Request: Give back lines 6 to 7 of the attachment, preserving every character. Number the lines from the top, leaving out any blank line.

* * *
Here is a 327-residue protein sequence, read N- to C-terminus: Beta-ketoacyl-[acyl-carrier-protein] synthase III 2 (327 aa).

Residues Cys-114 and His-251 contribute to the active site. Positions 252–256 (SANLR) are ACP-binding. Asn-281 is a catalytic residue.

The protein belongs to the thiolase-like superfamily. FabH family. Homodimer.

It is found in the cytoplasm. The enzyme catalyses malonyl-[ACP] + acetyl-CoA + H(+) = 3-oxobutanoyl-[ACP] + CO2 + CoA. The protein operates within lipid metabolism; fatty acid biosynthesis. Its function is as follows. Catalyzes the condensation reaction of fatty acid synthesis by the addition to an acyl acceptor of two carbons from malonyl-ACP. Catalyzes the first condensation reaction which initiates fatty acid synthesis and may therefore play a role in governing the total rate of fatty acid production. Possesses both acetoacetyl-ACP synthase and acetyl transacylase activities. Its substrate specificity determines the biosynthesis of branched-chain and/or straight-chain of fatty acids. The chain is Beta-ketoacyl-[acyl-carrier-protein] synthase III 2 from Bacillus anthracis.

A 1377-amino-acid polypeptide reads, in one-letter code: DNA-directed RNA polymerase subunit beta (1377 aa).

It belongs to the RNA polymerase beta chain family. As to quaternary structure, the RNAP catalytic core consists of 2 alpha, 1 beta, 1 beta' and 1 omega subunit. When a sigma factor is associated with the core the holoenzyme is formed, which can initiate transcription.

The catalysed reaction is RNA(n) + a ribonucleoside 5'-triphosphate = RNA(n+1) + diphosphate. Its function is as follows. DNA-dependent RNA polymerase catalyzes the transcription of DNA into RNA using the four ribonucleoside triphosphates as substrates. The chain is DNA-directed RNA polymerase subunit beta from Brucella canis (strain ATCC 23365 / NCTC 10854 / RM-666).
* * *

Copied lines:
It belongs to the RNA polymerase beta chain family. As to quaternary structure, the RNAP catalytic core consists of 2 alpha, 1 beta, 1 beta' and 1 omega subunit. When a sigma factor is associated with the core the holoenzyme is formed, which can initiate transcription.

The catalysed reaction is RNA(n) + a ribonucleoside 5'-triphosphate = RNA(n+1) + diphosphate. Its function is as follows. DNA-dependent RNA polymerase catalyzes the transcription of DNA into RNA using the four ribonucleoside triphosphates as substrates. The chain is DNA-directed RNA polymerase subunit beta from Brucella canis (strain ATCC 23365 / NCTC 10854 / RM-666).